All eyes on the revenue forecast

By Taxpayers Association of Oregon

On Wednesday, at 3:15pm the House and Senate Revenue will hear a presentation from staff at Oregon’s Office of Economic Analysis regarding the May Economic Revenue Forecast.

Legislators are updated regularly on the state of our economy; employment; short and long term risks, but the May forecast is arguably the most important milestones in an even-year session. The forecast provides the best, most refined projection of tax revenue available to the legislative budget writers. And, traditionally, after the May forecast, the speed of the session accelerates as sine die approaches.

A year ago, nobody would have guessed that our national economy would be as strong as it is. That’s not to say there haven’t been negative impacts on many working-class families. But, from a budgeting perspective, for a variety of reason Oregon has record tax collections.

Federal stimulus, an income tax on stimulus payments and lower than expected unemployment are all adding to Oregon’s tax surplus. Creating an ironic problem for legislators – how do you spend all the money

I’m reminded of one of my favorite 80’s comedies, Bruster’s Millions. A minor league baseball player must spend $30 million in thirty days, to inherit $300 million. How does Richard Pryor’s “Montgomery Brewster” do it? Well, he runs for office, of course!

Structurally, there are pitfalls given Oregon’s newfound cash, mostly in roll up costs that subsequent legislative assemblies must roll back when one-time funding sources go away.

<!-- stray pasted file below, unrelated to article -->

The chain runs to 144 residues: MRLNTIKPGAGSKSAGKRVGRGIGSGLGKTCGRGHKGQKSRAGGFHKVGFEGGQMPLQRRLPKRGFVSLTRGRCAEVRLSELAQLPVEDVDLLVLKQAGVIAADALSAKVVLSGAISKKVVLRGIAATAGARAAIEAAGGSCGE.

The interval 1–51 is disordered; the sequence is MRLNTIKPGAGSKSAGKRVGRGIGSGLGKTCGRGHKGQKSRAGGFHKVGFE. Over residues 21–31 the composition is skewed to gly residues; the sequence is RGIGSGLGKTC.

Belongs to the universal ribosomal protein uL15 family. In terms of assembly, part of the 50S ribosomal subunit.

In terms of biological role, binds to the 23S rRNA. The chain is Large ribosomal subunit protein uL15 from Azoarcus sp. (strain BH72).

Dirk VanderHart reported for OPB on April 23, the plan for spending the surplus $240 million in federal aid.

“Under a plan being put forward by Senate President Peter Courtney, D-Salem, and House Speaker Tina Kotek, D-Portland, $240 million in relief money from the recently passed American Rescue Plan Act would be separated out from the normal jockeying for cash that comes with the biennial budgeting process.

“Rather than — or perhaps alongside — fighting to get funding for pet projects within their districts through more normal channels, each of Oregon’s 90 lawmakers will be allotted a pot of money they can control. Every one of the state’s 30 senators will have the authority to spend $4 million in federal funding as they see fit. Every member of the 60-person house will get $2 million to control.”

After the May revenue forecast is presented tomorrow afternoon, the pace of the assembly will pick up drastically. And, we’ll finally have a better idea of what legislators might do with their newfound resources. I’m sure there will be some doozies in the mix.